We met Katie at 7pm agreeing that we’d undertake a ‘bar crawl’ of Lone Pine, not realising there are only 2 bars in town! But that didn’t deter us. The bars were like proper ‘cowboy saloons’ so Wayne and I were in our element, myself posing with a cardboard cut-out of John Wayne and merrily stepping through swing doors! I even got to pose with a real life ‘gun’, while Katie took it all in her stride. Being an outdoorsy girl from Montana this is everyday life for her. I hope she didn’t think us ‘English folk’ were weird as we got quite giddy having only known this stuff in the movies!
Jake’s Saloon’ is one of the two bars in Lone Pine.
Cheers! And a ‘Happy Birthday’ to Katie too!
Swing doors totally rock!
Looking less like a hiker now the beard has gone!
Guns and cowboys – how exciting!
Showing off the tan and the new waistline!
It was then time for our second feast of the day. We live by our word and promptly ordered a ‘family’ size pizza with various toppings. With our huge hiker appetites it didn’t defeat us. We gorged on it all, with not a single slice left to take in a doggy bag for breakfast. (Note, this was only shared by Wayne and myself. Katie had ordered her own medium sized pizza!)
You can’t beat a ‘family’ sized pizza after hiking for 27 days!
By then we were tiring as the long day had inevitably caught up with us. So we retired back to our motel room filled with jubilation at achieving our third thru-hike and looking forward to sleeping in a bed! Even the wilderness has its limits!
Waking early the next morning having been used to getting up at sunrise each day, we lay in bed reminiscing about the highs and lows of the trail and the different characters we had met along the way. Then it was time for a bit of tallying up! We had noted down everything we had eaten, drank, seen and used for the entire 27 days. You may find some of what we recorded interesting, if not surprising.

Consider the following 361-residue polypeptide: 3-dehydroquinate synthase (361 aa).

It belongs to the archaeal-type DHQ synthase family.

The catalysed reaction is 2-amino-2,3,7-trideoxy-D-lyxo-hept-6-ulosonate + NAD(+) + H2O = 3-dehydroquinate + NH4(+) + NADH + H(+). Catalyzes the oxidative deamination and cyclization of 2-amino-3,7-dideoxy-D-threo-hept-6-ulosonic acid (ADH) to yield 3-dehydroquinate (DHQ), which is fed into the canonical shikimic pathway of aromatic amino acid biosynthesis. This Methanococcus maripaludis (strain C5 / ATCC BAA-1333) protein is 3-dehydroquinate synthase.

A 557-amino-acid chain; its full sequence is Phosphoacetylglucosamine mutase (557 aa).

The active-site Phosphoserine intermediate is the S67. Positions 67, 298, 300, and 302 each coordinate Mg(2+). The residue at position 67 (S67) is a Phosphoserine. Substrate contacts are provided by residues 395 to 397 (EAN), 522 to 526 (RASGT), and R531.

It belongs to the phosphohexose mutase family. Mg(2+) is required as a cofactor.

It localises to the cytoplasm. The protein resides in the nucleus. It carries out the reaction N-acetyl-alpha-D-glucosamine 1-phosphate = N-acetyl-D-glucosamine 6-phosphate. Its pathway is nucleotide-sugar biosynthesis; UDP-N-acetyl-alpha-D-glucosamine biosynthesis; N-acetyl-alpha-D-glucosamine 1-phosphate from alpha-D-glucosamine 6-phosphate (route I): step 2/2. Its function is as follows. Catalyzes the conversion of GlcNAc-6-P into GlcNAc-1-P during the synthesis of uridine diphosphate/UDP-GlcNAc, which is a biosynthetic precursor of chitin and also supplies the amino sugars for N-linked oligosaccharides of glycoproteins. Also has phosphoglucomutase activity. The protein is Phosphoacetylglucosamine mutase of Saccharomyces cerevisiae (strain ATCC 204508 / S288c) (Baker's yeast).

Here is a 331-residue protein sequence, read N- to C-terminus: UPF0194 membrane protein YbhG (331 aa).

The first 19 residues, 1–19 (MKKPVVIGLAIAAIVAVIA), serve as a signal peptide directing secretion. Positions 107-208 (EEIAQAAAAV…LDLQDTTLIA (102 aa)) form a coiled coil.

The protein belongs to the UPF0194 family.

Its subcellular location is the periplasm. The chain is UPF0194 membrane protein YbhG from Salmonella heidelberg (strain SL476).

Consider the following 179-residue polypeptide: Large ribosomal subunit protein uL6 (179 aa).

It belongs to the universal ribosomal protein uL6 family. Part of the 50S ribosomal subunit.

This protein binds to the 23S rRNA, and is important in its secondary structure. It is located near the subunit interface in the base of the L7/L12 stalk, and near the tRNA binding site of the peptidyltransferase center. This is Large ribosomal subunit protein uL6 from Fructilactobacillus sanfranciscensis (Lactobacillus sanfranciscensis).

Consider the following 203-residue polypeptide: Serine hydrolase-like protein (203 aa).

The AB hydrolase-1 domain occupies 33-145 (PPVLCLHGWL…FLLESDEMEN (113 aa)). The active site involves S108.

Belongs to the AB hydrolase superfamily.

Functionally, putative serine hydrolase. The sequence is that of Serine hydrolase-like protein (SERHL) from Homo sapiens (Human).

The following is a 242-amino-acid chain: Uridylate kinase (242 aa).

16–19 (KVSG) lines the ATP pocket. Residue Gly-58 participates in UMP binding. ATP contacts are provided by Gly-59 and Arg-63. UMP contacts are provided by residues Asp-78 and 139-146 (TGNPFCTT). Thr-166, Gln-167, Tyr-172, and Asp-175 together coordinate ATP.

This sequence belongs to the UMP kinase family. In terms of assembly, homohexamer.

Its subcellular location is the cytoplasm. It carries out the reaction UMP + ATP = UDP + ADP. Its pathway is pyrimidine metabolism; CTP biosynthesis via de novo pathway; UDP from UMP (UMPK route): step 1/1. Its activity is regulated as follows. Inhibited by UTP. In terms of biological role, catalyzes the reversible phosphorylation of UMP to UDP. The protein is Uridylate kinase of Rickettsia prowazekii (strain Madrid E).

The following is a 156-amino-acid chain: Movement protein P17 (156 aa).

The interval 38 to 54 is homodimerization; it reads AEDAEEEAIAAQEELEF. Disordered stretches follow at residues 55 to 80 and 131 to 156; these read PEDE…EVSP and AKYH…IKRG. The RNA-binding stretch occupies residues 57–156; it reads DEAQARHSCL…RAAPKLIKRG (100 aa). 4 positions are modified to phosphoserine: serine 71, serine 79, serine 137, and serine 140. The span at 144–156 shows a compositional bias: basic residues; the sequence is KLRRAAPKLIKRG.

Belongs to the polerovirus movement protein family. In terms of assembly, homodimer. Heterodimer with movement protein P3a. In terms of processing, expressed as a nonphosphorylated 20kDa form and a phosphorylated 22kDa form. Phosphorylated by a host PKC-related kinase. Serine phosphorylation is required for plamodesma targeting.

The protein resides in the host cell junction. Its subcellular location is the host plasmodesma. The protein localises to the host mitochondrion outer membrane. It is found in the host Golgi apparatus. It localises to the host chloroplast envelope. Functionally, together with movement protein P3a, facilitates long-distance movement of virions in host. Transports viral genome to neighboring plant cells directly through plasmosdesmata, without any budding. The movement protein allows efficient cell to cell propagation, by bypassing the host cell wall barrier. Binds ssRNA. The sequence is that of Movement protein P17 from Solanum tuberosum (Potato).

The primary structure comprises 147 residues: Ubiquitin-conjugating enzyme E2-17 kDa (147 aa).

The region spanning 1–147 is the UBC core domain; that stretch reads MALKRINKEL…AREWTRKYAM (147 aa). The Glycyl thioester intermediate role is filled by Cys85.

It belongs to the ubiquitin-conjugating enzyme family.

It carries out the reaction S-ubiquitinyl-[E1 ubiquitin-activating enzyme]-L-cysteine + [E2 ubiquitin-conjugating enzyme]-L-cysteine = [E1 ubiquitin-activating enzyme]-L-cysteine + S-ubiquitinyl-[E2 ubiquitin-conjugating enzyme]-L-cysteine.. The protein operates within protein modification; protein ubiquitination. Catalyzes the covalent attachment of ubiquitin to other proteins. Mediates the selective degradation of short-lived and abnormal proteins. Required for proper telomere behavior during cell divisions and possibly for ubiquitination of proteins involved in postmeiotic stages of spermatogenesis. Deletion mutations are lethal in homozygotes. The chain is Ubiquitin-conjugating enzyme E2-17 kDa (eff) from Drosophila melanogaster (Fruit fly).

After 27 days on the trail our ‘First Aid’ tally stood at zero Ibuprofen and only a single plaster (band aid) had been used when Wayne cut his toe. So our ‘training’ and preparation hiking the Pennine Way and Coast to Coast trails in England beforehand had stood us well and certainly made us trail fit. We didn’t suffer from a single blister between us – praise be to Salomon for fantastic trail shoes!
Throughout that time our top ten food/ drink items consumed between us (in descending order) were: 200 mini-chocolate bars (Milky Way, Twix, Musketeer & M&Ms), 78 cuppa soups, 62 ‘energy’ drink sachets, 60 Clif Bars, 60 tortilla wraps, 52 cereal bars, 52 hot chocolates, 22 packets of instant noodles, 40 teabags and 26 bottles/ cans of beer. (We certainly made the most of having access to beer at VVR, no wonder our bill was $300!)
In terms of other essentials, we used up 4 medium and 2 mini gas canisters for cooking, 9 AAA batteries for our head torches and 3 toilet rolls for when nature called! (Wayne has certainly mastered the art of using only a few squares of toilet roll at a time, compared with the copious amounts he used to get through at home!)
Our wildlife tally remained at zero with regards to bear spotting, but we did see a total of 54 deer and one eagle (well, we think it was an eagle). Plus we saw hundreds of different ‘trail bandits’!
(If you’re interested in totals of anything else specific, then please send us a message and we’ll reply personally!)
‘Hiker hunger’ persists! The following lunch time in Lone Pine.
So what next? An American Road Trip is imminent and then I expect we’ll be enjoying a long rest from camping over winter. We’re accomplished 3-season hikers. I don’t think we’re yet prepared for too much snow! We can test that theory though as we make our way north into Colorado to the Rocky Mountain National Park in a few weeks.
If you already had intentions of hiking the John Muir Trail, or have only just heard of it, then we hope we’ve inspired you to go for it. We thoroughly recommend it as an epic thru-hike. Please keep following our adventures and if you have any questions at all regarding the JMT, we’ll do our best to answer them!